The population models underlying the study are based on standardized bird-survey datasets built by people counting birds they see, such as the USGS Breeding Bird Survey, which began in 1966, and Audubon Society’s annual Christmas Bird Count, which goes back more than a century.
“It’s telling us that our environment is not healthy. Not for birds, and probably also not for humans.”
Peter Marra, director of the Georgetown Environment Initiative
“We have finally managed to come up with a way to estimate the number of birds in North America, to get to a point where we trust the math. And it turns out, over less than a single human lifetime, we’ve lost almost a third of our birds,” said Adam Smith, study co-author and biostatistician for Environment and Climate Change Canada. “As ecologists, we had a sense there might be something going on. But even ecologists didn’t fully anticipate the scale of this loss.”
The research also looked at the archives of radar imagery from more than 140 National Weather Service-operated NEXRAD (next-generation radar) weather stations across the United States. Birds appear on radar scans during spring nights, when they migrate high in the air. Adriaan Dokter, a Cornell Lab of Ornithology information science research associate, measured the total biomass of birds passing over U.S. airspace during nighttime spring migration and saw that the decline in birds was visible on radar.
“The amount of ‘bird biomass’ flying over our heads has decreased by about 14% since 2007,” Dokter said, adding that the rate of decline over the past decade is similar to the decline depicted in the population models over the last half-century. According to his analysis, the declines were steepest in the eastern half of the country.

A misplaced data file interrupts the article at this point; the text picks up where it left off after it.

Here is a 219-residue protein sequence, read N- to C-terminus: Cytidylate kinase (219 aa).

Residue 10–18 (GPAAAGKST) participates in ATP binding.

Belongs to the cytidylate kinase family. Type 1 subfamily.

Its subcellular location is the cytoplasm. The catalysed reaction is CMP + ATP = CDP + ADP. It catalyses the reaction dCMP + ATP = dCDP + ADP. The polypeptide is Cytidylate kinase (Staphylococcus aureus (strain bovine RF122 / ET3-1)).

There are a few bright spots for birds. Among the population models, raptor populations – hawks, eagles and other birds of prey – have tripled since 1970. The study’s authors said that uptick is attributable to government regulations that banned the harmful pesticide DDT and made shooting raptors illegal.
Waterfowl populations have grown 50% in the past 50 years. The scientists said that’s due to dedicated programs such as the North American Waterfowl Management Plan and its billions of dollars invested into wetlands conservation and international collaboration, as well as the establishment of a federal no-net-loss wetlands policy.
Rosenberg, a faculty fellow at the Atkinson Center for a Sustainable Future, said the success in wetlands conservation for waterfowl may provide a blueprint for turning around the steep declines among grassland birds. Even if 30% of North America’s birds are lost, there are still 70% left to spur a recovery if conservation measures can be implemented. But conservation action must come soon, he said.
“I don’t think any of these really major declines are hopeless at this point,” Rosenberg said. “But that may not be true 10 years from now.”
Read more about the study and find ways to help birds recover.
Gustave Axelson is editorial director at the Cornell Lab of Ornithology.